Jonah Goldberg

But what does Daschle think Bush was employing diplomacy for? For the last month or more, Bush wasn't employing diplomacy in order to forestall war, he was employing diplomacy in order to corral more allies for a war that was going to happen so long as Saddam continued to flout his obligations. "Failed diplomacy" didn't force war, it merely forced war with fewer allies.

Surely, Daschle doesn't believe that more deft diplomacy would have convinced Saddam Hussein to finally disarm and abide by 17 U.N. resolutions? Surely, he doesn't believe that if Colin Powell had only succeeded in winning passage of an 18th resolution telling Saddam "for the last time we really mean it" that -abracadabra! -Saddam would suddenly become the Arab Gandhi and shed his weapons of mass destruction like a snake shedding its skin? Twelve years of sanctions, no fly zones, cruise missile attacks and international condemnation amount to a whole lot of "diplomacy" in my book.

We know Daschle is aware of this because twice in the last five years he's supported a U.S. president to use force against Iraq. In 1998, he defended President Clinton's Iraq policy to reporters: "Look, we have exhausted virtually our diplomatic effort to get the Iraqis to comply with their own agreements and with international law. Given that, what other option is there but to force them to do so? … This is the key question. And the answer is, we don't have another option. We have got to force them to comply, and we are doing so militarily."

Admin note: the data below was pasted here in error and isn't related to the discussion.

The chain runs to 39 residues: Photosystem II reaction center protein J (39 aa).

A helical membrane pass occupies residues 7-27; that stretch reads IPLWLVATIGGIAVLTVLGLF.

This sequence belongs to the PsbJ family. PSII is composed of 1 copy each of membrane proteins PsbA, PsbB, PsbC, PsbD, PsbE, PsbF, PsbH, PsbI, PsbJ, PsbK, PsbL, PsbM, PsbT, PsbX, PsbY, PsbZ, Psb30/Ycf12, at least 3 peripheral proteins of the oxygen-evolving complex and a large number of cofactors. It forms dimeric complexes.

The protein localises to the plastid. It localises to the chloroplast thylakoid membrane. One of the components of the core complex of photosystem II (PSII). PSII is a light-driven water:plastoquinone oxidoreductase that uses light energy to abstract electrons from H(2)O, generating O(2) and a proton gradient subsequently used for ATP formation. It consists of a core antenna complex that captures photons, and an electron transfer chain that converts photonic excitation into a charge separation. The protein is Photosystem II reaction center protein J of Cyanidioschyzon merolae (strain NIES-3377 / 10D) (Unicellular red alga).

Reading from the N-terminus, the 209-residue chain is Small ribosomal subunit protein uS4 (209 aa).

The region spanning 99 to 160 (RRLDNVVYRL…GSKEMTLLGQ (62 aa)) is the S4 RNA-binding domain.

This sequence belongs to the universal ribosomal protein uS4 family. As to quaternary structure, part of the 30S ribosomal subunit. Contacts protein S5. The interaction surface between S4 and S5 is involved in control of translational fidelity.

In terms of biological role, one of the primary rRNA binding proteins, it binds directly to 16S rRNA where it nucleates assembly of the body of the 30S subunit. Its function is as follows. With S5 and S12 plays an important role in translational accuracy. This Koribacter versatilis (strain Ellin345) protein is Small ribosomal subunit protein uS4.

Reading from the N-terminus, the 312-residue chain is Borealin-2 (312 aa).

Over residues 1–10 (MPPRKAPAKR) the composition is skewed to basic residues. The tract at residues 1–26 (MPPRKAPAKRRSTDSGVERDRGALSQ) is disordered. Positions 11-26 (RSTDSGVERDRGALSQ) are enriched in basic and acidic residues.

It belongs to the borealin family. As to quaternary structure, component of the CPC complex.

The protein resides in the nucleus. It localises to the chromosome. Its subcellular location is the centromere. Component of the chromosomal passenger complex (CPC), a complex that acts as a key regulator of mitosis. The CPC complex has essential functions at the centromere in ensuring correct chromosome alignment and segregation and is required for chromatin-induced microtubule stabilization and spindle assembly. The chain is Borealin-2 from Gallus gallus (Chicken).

Again, last fall, Daschle supported the use of force when he voted to authorize President Bush to disarm Iraq if he deemed it necessary. And with that vote in his pocket, George W. Bush went to the United Nations and extracted a 15-0 vote from the Security Council telling Saddam -for the 17th time -to disarm.

Saddam refused, and the president tried to get the French and others to support him. He failed at that because the French showed their cards: opposing Bush is more important than their integrity. It's sad to say, but it looks like Daschle is holding the same cards.

Jonah Goldberg

Jonah Goldberg is editor-at-large of National Review Online,and the author of the book The Tyranny of Clichés. You can reach him via Twitter @JonahNRO.
TOWNHALL DAILY: Be the first to read Jonah Goldberg's column. Sign up today and receive daily lineup delivered each morning to your inbox.